VTech Data Breach Lawsuits
Last Updated on June 26, 2017
Attorneys working with ClassAction.org are no longer investigating this matter. The information here is for reference only. A list of open investigations and lawsuits can be viewed here.
At A Glance
- This Alert Affects
- Parents whose accounts were hacked during the November 2015 VTech data breach.
- What's Going On?
- VTech has been sued following reports that 5 million parents' accounts were hacked, exposing the information of nearly 7 million children.
Attorneys working with ClassAction.org want to speak to anyone who was affected by the VTech data breach. Reports have surfaced that the information of millions of parents and children were stolen when a portal used to download content to the toymaker’s learning tablets was hacked. A handful of lawsuits have already been filed alleging the company failed to properly safeguard its customers’ personal information.
VTech Data Breach: What Happened?
In November 2015, VTech, the world’s leading manufacturer of children’s electronic learning products, discovered that its databases had been hacked. The personal information of nearly 5 million parents, as well as 7 million children’s profiles, were believed to have been exposed in the data breach. It has been reported that the following information was compromised:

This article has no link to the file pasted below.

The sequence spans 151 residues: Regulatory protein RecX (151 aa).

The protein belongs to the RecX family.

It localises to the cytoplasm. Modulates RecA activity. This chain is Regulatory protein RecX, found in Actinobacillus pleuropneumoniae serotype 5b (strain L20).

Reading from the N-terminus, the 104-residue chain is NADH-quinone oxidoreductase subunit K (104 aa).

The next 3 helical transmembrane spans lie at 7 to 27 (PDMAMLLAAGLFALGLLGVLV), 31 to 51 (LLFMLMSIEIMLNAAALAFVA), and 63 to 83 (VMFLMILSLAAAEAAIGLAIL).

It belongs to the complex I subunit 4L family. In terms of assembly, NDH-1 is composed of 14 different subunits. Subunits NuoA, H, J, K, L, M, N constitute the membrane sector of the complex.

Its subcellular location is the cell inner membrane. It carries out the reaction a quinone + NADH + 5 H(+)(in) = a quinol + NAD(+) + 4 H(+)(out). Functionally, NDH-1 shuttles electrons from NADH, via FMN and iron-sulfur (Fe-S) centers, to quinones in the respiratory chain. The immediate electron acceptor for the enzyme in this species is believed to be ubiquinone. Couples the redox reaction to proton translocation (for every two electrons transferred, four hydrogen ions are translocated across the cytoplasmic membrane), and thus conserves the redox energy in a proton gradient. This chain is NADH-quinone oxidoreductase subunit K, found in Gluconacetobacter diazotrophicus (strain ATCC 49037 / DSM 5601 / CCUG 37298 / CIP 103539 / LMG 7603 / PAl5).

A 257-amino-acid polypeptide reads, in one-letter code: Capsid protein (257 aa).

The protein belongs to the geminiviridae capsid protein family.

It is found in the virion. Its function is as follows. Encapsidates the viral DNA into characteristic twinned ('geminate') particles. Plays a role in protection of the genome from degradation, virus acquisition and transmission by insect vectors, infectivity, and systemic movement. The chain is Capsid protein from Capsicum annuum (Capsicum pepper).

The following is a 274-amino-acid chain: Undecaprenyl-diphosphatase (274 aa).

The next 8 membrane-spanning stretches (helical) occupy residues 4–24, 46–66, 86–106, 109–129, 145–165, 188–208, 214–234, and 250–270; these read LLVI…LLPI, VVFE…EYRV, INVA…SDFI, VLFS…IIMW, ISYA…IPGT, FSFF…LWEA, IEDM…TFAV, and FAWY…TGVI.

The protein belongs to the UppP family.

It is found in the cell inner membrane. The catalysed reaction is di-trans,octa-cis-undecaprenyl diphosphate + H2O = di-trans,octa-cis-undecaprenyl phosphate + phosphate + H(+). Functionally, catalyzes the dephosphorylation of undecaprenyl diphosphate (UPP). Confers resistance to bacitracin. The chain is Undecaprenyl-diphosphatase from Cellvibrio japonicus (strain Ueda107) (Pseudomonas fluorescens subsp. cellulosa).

- Names and e-mail address
- Passwords and secret questions to retrieve passwords in case they are forgotten
- Download history
- IP addresses
Reports also suggest that children’s images, audio recordings and chat logs may have been affected, though VTech says it cannot confirm such reports until its investigation is complete.
VTech Lawsuits: Why Is The Company Getting Sued?
The lawsuits against VTech allege that the company failed to secure and safeguard its customers’ personal information and failed to properly inform people that their information was hacked by an unauthorized individual. In fact, the company has admitted that its databases “were not as secure as they should have been.”
The lawsuits claim the company broke state and federal data breach statutes, breached the contracts it held with its customers, was negligent in protecting its customers’ information and was “overpaid” by customers’ whose information was exposed.
The lawsuits are seeking damages on behalf of anyone who purchased a VTech product that uses the Kid Connect or Learning Lodge service and registered with such services through November 29, 2014.
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